The impetus for this post is focused on the lessons of history. Very recently in an article in Australia, Netgear CEO Patrick Lo launched a scathing attack on Steve Jobs and his closed ecosystem company Apple. What stuck out most was his reference to history and the fact that open distribution channels and platforms have generally always won the battle for dominance whether that be in software or hardware terms.
Lets row back a few years and first examine Apple in the early eighties and its focus on the educational market over the enterprise market. On the flip side, Apple’s key competitor of that time Microsoft was targeting the ‘enterprise market’. Apple’s logic was that kids would learn to use computers on a Mac and therefore use them once out of school and in the workforce. Yet Microsoft had won the war by the late eighties or early nineties. Why? Because even if kids had learnt how to use a computer on a Mac, the large majority of businesses, both large and small, were using PC computers using DOS and Windows.
The reason? Firstly businesses had been the prime target of Microsoft and so they ensured market penetration and dominance by the time kids finishing school were entering the workplace. Secondly, DOS and Windows operating PC’s were a cheaper option for businesses. Whilst yes, cheapest does not always mean best, it did however ensure market domination. Part of that reason, which TMV would like to state, is that Windows whilst yes still a closed operating system “opened up” its distribution-channel to market. ‘Distribution-channel’ is the key word in this post.
Moving on, Patrick Low global CEO at Netgear states that he has “seen this movie play several times”, pointing to the Betamax vs. VHS video format war, Mac vs. Windows and various proprietary networking protocols that at one stage tried to compete with the now dominant TCP/IP. In each of the above cases, the more open platforms won more market share.
Obviously to date, the closed platform has been successful to Apple because Steve Jobs thought leadership has been so far ahead of the pack. However, one only has to look at the Google Android platform’s one year growth from 3% to over 25% market share in the smart phone sector to realize the scale possibilities leveraged via open platform opportunities. Just to ram this point home, according to Paidcontent.co.uk in Q4 2010 Android shipped 32.9 Million Android OS Smartphones globally. In the US, Android apparently made up 53% of all handsets shipped, whilst Apple and RIM were around the 19% mark (may we also add both RIM and Apple are closed ecosystem whilst Android is an open OS).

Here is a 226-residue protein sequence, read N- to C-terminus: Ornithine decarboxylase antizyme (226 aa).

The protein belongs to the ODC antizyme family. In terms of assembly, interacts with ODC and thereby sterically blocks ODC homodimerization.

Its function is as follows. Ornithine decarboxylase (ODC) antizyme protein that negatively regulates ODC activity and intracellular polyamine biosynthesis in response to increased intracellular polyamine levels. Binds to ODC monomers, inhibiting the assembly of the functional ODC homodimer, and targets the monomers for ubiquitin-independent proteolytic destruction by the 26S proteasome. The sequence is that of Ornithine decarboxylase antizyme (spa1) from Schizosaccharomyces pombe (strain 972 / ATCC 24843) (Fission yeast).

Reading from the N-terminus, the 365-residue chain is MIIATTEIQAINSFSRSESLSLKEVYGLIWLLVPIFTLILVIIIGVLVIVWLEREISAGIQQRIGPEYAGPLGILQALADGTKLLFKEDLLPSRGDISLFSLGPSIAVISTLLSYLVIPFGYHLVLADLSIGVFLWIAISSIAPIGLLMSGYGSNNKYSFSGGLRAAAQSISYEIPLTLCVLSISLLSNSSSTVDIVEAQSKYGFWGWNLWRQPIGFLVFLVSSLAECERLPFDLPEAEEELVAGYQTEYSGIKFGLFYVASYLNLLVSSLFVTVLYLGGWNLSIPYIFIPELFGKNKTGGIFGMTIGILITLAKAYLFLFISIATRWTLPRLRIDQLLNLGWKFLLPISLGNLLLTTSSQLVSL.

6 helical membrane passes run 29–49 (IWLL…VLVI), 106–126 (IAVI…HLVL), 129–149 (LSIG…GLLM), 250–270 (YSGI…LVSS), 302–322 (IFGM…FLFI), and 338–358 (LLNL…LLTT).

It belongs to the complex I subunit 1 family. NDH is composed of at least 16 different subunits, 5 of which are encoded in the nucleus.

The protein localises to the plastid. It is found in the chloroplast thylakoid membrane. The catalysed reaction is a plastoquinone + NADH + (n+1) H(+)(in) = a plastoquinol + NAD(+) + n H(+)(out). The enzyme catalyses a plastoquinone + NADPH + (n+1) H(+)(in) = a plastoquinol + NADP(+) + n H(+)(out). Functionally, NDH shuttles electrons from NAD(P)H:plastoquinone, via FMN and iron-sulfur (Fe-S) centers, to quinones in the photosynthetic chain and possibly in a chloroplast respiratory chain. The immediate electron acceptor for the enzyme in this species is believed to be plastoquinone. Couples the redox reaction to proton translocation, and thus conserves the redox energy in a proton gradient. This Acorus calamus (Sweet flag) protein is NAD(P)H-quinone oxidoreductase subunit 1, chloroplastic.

Whilst Apple, yes, has undeniably been a thought leader in terms of UI and sexy consumer products over the last decade, its growth and scale possibilities have been severely limited by its closed ecosystem. History already played out this battle in the 80’s and 90’s between Apple and Windows. Windows won that war and still to this day Windows is the predominant computer operating system on a global basis. Regardless of UI, of which Windows was and still is, in TMV’s mind, inferior – Windows still has market dominance in terms of desktop OS.
In part Google’s Android platform has overtaken Apple’s iPhone in market share terms in the space of one year, due to three key reasons. Firstly, Apple stupidly undertook exclusive deals with single operators (quite often being the worst operators in terms of 3G network infrastructure) – thereby tying its customers into deals where the network operator could not cope with the data capacity the phones were using. Obviously it was Apple’s GREED which drove this.
Secondly, having only one handset type has severely limited scale in terms of consumer hardware choice for using iPhone OS. Thirdly, by failing to leverage the power of many handset manufacturers and mobile carriers and utilizing them as distribution mechanisms to operators Apple missed a key opportunity to ensure scalability. The same seems to be occurring in terms of iPad vs. Tablets game.
Going further, the Android OS is available for free and across numerous handset choices, not limited to one manufacturer and open to all operators. Once again this comes back to distribution channels. The more distribution outlets you have available, the higher the opportunity of scale. Its simple economics folks! It took Apple three years to reach its market share of over 20%. It took Google Android a year to increase its market share by 22% globally (53% in the US). However much Apple want to deny it, to keep in this game Apple will need to open up its ecosystem or risk the same fate it did previously – irrelevance!
To build market share in the emerging markets of the Far East Africa, and South America, Apple will require a dynamic and open distribution structure along with a price point that consumers in such economies can actually afford.
Furthermore, consumers want choice of handset type – which currently Apple does not provide in any territories. Without these two key elements TMV predicts that the Apple iPhone will be a minor player in a high growth smart phone sector. Some might even predict it is already in decline if it does not change course and avert a repeat of its previous history – with the same CEO at its helm, TMV might add.
On a final note, history has proven that open distribution channels and hardware device choice ensures market dominance. Closed systems and hardware options have continually failed over the medium to long-term.